In this game-changing, essential book, Penenberg - who identified the phenomenon in a ground-breaking cover story for Fast Company - tells the fascinating, vivid story of the entrepreneurs who first harnessed the unprecedented potential of viral loops to create the successful online businesses (some with billion-dollar valuations) that we have all grown to rely on.
While Viral Loop is fascinating for Penenberg's savvy, incisive explanation of the concept, it's even more valuable for its prescriptive nature. Throughout the book, Penenberg explains how any kind of business can uncork viral loops to benefit its own bottom line, even retrofitting the concept for the offline world.
Penenberg explores viral loops and their impact on contemporary American business, while illustrating how all kinds of businesses---from the smallest start-ups to nonprofit organizations to the biggest multinational corporations---can use the paradigm-busting power of viral loops to enable their business through technology.
©2009 Adam Penenberg; (P)2009 Tantor
"In tight, engaging prose, Adam captures the essence of the ever-scaling power of the virus. It's not just for geeks anymore." (Seth Godin, author of Tribes)
I found the book quite interesting and informative. Its not really a how to, but more of a history lesson of sorts. It moved quickly and there was not a lot of repetition, which it seems is quite common these days. I felt like I had a good grasp of viral networking from 5000 feet when I was done.
My mediocre rating was solely due to the narration. When reading a book, its critical to respect the punctuation. The narrator basically rambled through chapter headings, title breaks and paragraph breaks. It was very difficult to follow and keep it all in context when seemingly the book was just a series of sentences...
I'm a lawyer and mediator. I represent businesses in disputes with their insurers and in other complex litigation. I also assist machinery companies and manufacturers (primarily international) with equipment sales, non-disclosure agreements, and business issues. I also mediate commercial disputes.
The title of this book suggests it is about how to set up a viral marketing campaign. In reality, it is a very lengthy history of viral marketing. If viewed in that light, it is somewhat interesting and might merit at least a three star ranking. If you are looking for a "how to" book, this is not the one for you.
The narration by Richard Allen really drags the book down. Yes, I know he has a familiar voice and I know he has been nominated for awards. However, Mr. Allen has an almost comical tendency to mangle words. If Mr. Allen does not know how to pronounce a word (or someone's name), he just mispronounces it and goes on. And he mangles a lot of words. This leads to a really shoddy production value that, to me anyway, is pretty irritating for a premium-priced audiobook.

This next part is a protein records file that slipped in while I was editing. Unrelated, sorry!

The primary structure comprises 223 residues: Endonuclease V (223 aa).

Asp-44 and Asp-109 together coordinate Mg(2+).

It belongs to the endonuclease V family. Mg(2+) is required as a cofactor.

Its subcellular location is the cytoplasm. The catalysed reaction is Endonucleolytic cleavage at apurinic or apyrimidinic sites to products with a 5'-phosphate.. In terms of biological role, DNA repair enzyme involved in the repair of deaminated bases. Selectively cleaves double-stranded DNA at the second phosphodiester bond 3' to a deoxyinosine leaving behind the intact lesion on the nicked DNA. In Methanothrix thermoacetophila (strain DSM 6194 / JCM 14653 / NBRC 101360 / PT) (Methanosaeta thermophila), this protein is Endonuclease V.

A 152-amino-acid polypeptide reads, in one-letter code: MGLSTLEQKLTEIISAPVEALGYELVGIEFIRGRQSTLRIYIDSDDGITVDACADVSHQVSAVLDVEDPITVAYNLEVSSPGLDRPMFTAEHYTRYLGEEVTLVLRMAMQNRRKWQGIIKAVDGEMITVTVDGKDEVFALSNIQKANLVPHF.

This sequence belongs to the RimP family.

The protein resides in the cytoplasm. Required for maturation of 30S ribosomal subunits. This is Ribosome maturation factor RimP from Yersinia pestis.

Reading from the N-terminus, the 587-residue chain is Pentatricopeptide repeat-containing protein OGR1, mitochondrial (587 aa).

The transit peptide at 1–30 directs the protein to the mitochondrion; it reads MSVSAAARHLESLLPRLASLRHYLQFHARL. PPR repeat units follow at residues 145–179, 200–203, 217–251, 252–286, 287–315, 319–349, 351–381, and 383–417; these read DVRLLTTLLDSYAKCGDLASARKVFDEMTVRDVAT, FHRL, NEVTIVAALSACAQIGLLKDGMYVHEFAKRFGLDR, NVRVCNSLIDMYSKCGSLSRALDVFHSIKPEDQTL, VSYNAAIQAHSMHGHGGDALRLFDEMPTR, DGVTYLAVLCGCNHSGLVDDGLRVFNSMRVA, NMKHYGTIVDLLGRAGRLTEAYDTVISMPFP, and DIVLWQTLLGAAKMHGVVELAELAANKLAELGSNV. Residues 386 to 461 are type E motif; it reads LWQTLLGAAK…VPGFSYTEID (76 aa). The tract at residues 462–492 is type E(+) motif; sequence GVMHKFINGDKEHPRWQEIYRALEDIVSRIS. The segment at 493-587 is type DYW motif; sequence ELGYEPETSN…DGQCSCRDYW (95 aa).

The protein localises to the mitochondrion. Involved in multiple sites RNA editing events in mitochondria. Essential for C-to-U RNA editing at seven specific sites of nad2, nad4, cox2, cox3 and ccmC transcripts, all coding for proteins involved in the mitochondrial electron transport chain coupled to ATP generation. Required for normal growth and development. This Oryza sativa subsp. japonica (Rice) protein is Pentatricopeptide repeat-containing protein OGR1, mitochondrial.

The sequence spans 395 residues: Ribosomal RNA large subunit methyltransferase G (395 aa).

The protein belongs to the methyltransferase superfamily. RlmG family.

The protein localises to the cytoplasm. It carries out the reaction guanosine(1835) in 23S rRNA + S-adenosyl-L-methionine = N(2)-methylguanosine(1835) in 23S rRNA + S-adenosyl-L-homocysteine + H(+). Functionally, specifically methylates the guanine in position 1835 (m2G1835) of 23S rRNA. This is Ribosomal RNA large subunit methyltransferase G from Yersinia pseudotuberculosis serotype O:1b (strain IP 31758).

If the producer had reviewed Mr. Allen's work and had him re-record the mangled parts, it would have greatly helped the audiobook. Apparently, however, no one cared enough to do this.
I would have listened to this whole book if the guy didn't sound like he was reading Clifford the Big Red Dog.
The whole time. It's like he doesn't even understand what he's reading. It's just worthless exaggerated inflection for effect.
My beef is not with the content. The book has merit, just not this narration.
Don't expect any actionable tips or recommendations. It's really just a bunch of stories talking about how companies like Facebook made it big, but (frustratingly) it doesn't go into any details of implementation. It's not at all a how-to for entrepreneurs. It's more of an academic and historic account of several companies that grew at an exponential rate. The place where it DOES go into great detail is with colorful but less useful stories about the founders and companies themselves... not how they did what they did, just the results they got.
Overall, this is a great read.
If you don't mind listening to an endless list of mispronounced words, then please don't hesitate to get this book.
Personally, I found it to be distracting. Especially in technical non-fiction.
Its a great book but the sound quality is so bad it ruins the experience. Huge Audible fan and I listen to books every day when I am on the go. Even on the loudest setting on my Iphone I couldn't hear what he was saying - additionally the volume fluctuates strongly.
In conclusion: Great book - but if you like to listen to audible in places that are not completely quiet: dont get it.
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